This is an updated version of the module Acids and Bases.
If you’ve ever cared for a pet fish, you know that you can’t just add plain tap water to the tank. If you do, you’ll throw off the chemistry of the environment the fish needs to survive, and the fish may die. One important aspect of a fish’s environment is the acidity of the solution it’s swimming in.
Acidity is the quality that gives liquids such as vinegar and lemon juice their lip-puckering taste. In fact, the term acid comes from the Latin term acere, which means "sour”. The chemical opposites of acids are bases, compounds that often feel soapy or slippery and lend bitterness to foods such as walnuts and broccoli.
While there are many slightly different definitions of acids and bases, for purposes of this discussion of the fundamentals of acid/base chemistry, we’ll introduce you to two definitions: the Arrhenius definition and the Brønsted-Lowry definition. In addition, we will introduce you to the pH scale and to the process of neutralizing acids and bases, which will keep your fish healthy.
The first chemical descriptions of acids and bases
People have known for centuries that there were substances like lemons and vinegar that shared that characteristic of being acere (sour). It was the Irish writer and amateur chemist Robert Boyle in the mid-1660s, who first labeled substances as either acids or alkalies (which we now call bases), according to the following characteristics:
Acids taste sour, corrode metals, and change litmus (a dye that changes color based on acidity) red.
Bases taste bitter, feel slippery, and change litmus blue.
Boyle also observed that some of the characteristics of acids can be counteracted by adding base, and vice versa. While he and others tried to explain why acids and bases behave the way they do, the first reasonable definition of acids and bases would not be proposed until 200 years later.
The Arrhenius definition first explains acid/base chemistry
In the late 1800s, the Swedish scientist Svante Arrhenius proposed that water can dissolve many compounds by separating them into their individual ions. Arrhenius suggested that acids are compounds that contain hydrogen and can dissolve in water to release hydrogen ions into solution. For example, hydrochloric acid (HCl) dissolves in water as follows:
(The “aq” in parenthesis stands for “aqueous,” meaning that the ions are dissolved in a water-based solution.)
In contrast, Arrhenius defined bases as substances that dissolve in water to release hydroxide ions (OH-) into solution. For example, a typical base according to the Arrhenius definition is sodium hydroxide (NaOH):
NaOH in water → Na+ (aq)+ OH- (aq)
NaOH in water → Na+ (aq)+ OH- (aq)
The Arrhenius definition of acids and bases explains a number of things. Arrhenius’ definition explains why all acids have similar properties to each other and, conversely, why all bases are similar. Acids all release H+ into solution while bases all release OH-. The Arrhenius definition also explains Boyle's observation that acids and bases counteract each other. This idea, that a basic solution becomes less basic when mixed with an acid, and vice versa, is called neutralization - a concept we’ll discuss further in this lesson.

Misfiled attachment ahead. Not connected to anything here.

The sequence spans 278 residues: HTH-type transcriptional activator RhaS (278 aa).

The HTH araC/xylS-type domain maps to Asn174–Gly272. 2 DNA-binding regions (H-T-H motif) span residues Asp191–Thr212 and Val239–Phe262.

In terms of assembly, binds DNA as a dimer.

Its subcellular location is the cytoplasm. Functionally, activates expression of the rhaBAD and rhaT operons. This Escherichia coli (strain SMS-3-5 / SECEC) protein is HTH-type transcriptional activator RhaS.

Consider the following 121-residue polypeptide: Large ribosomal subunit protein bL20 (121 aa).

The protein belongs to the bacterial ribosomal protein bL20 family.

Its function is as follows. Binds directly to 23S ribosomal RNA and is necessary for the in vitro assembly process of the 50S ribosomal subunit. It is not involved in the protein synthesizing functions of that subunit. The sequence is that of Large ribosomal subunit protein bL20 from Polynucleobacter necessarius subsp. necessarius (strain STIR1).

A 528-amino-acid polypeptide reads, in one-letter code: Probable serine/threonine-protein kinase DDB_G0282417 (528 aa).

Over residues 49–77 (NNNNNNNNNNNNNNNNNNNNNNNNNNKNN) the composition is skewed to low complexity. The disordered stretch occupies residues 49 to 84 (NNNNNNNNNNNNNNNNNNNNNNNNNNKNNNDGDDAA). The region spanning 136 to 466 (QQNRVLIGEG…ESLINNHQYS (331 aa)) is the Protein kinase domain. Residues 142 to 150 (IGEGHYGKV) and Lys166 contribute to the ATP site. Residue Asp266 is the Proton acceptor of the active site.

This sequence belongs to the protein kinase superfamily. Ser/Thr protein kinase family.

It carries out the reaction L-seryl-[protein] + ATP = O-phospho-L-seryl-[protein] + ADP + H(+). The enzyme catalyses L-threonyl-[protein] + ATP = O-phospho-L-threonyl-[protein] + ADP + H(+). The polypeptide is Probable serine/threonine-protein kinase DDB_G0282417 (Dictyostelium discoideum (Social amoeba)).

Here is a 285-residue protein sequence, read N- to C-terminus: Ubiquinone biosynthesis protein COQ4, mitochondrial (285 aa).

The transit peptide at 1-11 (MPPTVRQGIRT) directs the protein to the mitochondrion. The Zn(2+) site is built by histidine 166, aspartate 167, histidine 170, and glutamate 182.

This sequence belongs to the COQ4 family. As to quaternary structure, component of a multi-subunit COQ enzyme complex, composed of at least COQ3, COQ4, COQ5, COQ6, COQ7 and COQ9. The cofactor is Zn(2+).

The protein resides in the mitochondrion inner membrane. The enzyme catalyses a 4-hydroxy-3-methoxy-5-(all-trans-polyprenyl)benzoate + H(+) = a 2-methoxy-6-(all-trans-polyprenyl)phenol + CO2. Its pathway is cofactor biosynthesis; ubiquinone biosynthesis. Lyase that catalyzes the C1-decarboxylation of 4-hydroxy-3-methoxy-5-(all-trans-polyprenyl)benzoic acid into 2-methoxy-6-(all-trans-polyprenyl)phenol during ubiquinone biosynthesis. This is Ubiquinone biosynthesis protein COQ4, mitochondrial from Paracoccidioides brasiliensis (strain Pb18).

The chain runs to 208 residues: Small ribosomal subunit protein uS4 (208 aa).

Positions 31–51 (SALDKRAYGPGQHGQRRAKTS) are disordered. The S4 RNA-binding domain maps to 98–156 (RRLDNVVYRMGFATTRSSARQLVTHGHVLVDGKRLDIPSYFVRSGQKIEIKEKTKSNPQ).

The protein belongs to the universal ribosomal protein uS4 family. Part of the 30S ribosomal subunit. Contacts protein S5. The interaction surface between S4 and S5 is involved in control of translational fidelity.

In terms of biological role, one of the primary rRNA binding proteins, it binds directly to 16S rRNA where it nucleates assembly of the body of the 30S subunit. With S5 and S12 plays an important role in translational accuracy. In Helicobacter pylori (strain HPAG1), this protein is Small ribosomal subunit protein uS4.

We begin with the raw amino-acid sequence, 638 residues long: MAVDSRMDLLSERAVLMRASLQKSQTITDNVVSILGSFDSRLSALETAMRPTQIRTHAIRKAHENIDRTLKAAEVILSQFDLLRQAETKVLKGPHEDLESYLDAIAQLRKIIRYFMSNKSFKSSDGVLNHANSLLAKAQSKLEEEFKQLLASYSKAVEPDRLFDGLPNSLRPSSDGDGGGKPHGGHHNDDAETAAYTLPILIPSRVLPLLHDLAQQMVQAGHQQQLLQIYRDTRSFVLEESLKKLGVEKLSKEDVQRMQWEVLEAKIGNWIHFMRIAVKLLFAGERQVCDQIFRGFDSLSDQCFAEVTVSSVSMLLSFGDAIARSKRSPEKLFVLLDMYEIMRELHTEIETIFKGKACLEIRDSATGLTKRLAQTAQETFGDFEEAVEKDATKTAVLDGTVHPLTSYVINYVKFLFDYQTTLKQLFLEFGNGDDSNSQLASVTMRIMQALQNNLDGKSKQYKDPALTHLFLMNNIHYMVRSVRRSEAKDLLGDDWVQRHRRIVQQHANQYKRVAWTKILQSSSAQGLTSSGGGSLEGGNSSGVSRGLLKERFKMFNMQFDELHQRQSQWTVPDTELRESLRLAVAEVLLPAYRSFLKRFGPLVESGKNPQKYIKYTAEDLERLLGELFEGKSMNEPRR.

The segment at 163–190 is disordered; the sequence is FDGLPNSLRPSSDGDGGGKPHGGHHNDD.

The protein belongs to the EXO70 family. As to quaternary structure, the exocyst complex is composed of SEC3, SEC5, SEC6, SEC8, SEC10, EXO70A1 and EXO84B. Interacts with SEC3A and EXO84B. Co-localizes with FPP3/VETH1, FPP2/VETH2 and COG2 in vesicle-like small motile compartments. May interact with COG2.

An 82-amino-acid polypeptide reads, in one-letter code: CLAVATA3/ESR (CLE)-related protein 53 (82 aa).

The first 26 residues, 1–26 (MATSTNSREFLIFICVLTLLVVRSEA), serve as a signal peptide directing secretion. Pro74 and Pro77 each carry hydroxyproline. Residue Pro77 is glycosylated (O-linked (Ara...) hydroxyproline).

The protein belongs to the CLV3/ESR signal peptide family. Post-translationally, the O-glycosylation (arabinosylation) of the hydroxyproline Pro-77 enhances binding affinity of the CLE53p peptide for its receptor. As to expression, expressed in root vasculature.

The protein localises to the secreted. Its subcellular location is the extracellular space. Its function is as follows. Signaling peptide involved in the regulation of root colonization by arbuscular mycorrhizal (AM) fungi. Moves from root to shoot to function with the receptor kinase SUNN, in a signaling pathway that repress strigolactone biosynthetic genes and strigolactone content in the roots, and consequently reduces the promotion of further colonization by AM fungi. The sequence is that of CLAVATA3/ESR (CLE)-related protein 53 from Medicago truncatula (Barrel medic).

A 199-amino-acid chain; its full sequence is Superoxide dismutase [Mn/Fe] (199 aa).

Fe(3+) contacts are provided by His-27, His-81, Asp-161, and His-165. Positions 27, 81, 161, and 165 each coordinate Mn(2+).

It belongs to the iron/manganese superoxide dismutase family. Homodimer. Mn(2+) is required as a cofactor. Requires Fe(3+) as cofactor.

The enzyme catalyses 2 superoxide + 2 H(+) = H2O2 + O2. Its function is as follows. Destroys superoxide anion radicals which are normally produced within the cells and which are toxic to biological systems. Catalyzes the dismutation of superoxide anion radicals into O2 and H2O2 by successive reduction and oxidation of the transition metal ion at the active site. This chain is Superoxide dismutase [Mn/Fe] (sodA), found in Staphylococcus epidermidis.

Though Arrhenius helped explain the fundamentals of acid/base chemistry, his ideas have limits. For example, the Arrhenius definition does not explain why some substances, such as common baking soda (NaHCO3), can neutralize acids (thus acting like bases) even though they do not contain hydroxide ions.
The Brønsted-Lowry definition gives a fuller picture of acids and bases
In 1923, the Danish scientist Johannes Brønsted and the Englishman Thomas Lowry published independent yet similar papers that refined Arrhenius' theory. In Brønsted's words, "... acids and bases are substances that are capable of splitting off or taking up hydrogen ions, respectively." The Brønsted-Lowry definition broadened the Arrhenius concept of acids and bases.
Like Arrhenius, Brønsted-Lowry defines acids as any substances that can donate hydrogen ions to a solution (under the Brønsted definition, acids are often referred to as proton donors because an H+ ion - hydrogen minus its electron - consists of simply one proton).
The Brønsted definition of bases is, however, quite different from the Arrhenius definition. Brønsted defined a base as any substance that can accept a hydrogen ion. In essence, bases are the opposite of acids. NaOH, as we saw above, would still be considered a base because once dissolved in water, the OH- can accept an H+ from an acid to form water.
The Brønsted-Lowry definition also explains why substances that do not contain OH- can also act like bases. Antacid tablets are a good example of this. If you look at the ingredients on a package of an antacid, you’ll likely see calcium carbonate, or CaCO3, among them. To understand why this compound works as an antacid, take a moment to think about your favorite pizza (which, if it has tomato sauce on it, is rather acidic).
When you eat food (or even begin thinking about eating), your stomach produces hydrochloric acid, HCl, a strong acid that breaks down food to help in digestion. In the acid-water mixture in your stomach, the HCl dissociates, meaning it splits up into its constituent ions, in this case hydrogen and chloride:
HCl in water → H+ (aq) + Cl- (aq)
Those H+ ions make the solution in your stomach acidic. But too much of it, and you’ll feel it as indigestion. So, you take an antacid, which dissociates to become calcium and carbonate ions:
CaCO3 → Ca+2 + CO3-2
The CO32- ion acts as an effective Brønsted-Lowry base, able to mop up the excess H+ ions floating around in your stomach. Ah, relief.
2H+ (aq) + CO3 -2 → H2CO3
In this example, the carbonic acid formed (H2CO3) undergoes rapid decomposition to water and gaseous carbon dioxide: